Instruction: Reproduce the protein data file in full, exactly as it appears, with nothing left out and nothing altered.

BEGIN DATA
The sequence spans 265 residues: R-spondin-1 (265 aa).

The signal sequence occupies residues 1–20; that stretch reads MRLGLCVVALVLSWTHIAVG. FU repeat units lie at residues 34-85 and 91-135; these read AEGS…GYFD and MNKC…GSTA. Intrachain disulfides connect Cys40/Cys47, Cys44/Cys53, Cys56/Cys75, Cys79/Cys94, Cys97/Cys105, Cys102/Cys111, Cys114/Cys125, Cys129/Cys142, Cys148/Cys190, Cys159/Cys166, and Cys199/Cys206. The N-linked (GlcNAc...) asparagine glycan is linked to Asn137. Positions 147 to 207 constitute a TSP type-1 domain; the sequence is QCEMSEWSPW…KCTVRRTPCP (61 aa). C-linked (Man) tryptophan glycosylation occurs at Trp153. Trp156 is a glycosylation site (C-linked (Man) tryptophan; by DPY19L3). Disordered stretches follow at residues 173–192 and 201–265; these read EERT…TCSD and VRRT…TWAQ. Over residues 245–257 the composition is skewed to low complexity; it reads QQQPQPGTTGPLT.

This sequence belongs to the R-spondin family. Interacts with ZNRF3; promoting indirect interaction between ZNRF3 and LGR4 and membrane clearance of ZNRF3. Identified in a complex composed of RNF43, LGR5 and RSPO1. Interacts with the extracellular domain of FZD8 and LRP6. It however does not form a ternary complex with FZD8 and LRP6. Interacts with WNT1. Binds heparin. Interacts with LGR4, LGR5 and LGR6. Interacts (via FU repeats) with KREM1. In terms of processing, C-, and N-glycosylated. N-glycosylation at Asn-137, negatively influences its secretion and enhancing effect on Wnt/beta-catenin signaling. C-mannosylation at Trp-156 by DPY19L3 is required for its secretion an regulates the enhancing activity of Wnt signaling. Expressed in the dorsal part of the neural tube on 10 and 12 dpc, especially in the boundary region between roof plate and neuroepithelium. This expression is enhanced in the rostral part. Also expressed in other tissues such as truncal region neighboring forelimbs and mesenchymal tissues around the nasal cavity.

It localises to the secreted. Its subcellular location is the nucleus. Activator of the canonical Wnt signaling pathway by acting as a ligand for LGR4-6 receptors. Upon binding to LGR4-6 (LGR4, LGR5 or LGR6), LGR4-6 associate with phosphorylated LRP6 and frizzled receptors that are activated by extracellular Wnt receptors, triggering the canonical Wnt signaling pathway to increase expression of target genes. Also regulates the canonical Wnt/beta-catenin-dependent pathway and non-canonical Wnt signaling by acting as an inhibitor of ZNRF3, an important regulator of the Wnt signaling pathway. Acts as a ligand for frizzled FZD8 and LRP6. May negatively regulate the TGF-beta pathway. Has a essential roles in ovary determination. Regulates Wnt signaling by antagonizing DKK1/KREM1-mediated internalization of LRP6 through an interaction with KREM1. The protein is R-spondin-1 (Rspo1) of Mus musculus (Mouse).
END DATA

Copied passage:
The sequence spans 265 residues: R-spondin-1 (265 aa).

The signal sequence occupies residues 1–20; that stretch reads MRLGLCVVALVLSWTHIAVG. FU repeat units lie at residues 34-85 and 91-135; these read AEGS…GYFD and MNKC…GSTA. Intrachain disulfides connect Cys40/Cys47, Cys44/Cys53, Cys56/Cys75, Cys79/Cys94, Cys97/Cys105, Cys102/Cys111, Cys114/Cys125, Cys129/Cys142, Cys148/Cys190, Cys159/Cys166, and Cys199/Cys206. The N-linked (GlcNAc...) asparagine glycan is linked to Asn137. Positions 147 to 207 constitute a TSP type-1 domain; the sequence is QCEMSEWSPW…KCTVRRTPCP (61 aa). C-linked (Man) tryptophan glycosylation occurs at Trp153. Trp156 is a glycosylation site (C-linked (Man) tryptophan; by DPY19L3). Disordered stretches follow at residues 173–192 and 201–265; these read EERT…TCSD and VRRT…TWAQ. Over residues 245–257 the composition is skewed to low complexity; it reads QQQPQPGTTGPLT.

This sequence belongs to the R-spondin family. Interacts with ZNRF3; promoting indirect interaction between ZNRF3 and LGR4 and membrane clearance of ZNRF3. Identified in a complex composed of RNF43, LGR5 and RSPO1. Interacts with the extracellular domain of FZD8 and LRP6. It however does not form a ternary complex with FZD8 and LRP6. Interacts with WNT1. Binds heparin. Interacts with LGR4, LGR5 and LGR6. Interacts (via FU repeats) with KREM1. In terms of processing, C-, and N-glycosylated. N-glycosylation at Asn-137, negatively influences its secretion and enhancing effect on Wnt/beta-catenin signaling. C-mannosylation at Trp-156 by DPY19L3 is required for its secretion an regulates the enhancing activity of Wnt signaling. Expressed in the dorsal part of the neural tube on 10 and 12 dpc, especially in the boundary region between roof plate and neuroepithelium. This expression is enhanced in the rostral part. Also expressed in other tissues such as truncal region neighboring forelimbs and mesenchymal tissues around the nasal cavity.

It localises to the secreted. Its subcellular location is the nucleus. Activator of the canonical Wnt signaling pathway by acting as a ligand for LGR4-6 receptors. Upon binding to LGR4-6 (LGR4, LGR5 or LGR6), LGR4-6 associate with phosphorylated LRP6 and frizzled receptors that are activated by extracellular Wnt receptors, triggering the canonical Wnt signaling pathway to increase expression of target genes. Also regulates the canonical Wnt/beta-catenin-dependent pathway and non-canonical Wnt signaling by acting as an inhibitor of ZNRF3, an important regulator of the Wnt signaling pathway. Acts as a ligand for frizzled FZD8 and LRP6. May negatively regulate the TGF-beta pathway. Has a essential roles in ovary determination. Regulates Wnt signaling by antagonizing DKK1/KREM1-mediated internalization of LRP6 through an interaction with KREM1. The protein is R-spondin-1 (Rspo1) of Mus musculus (Mouse).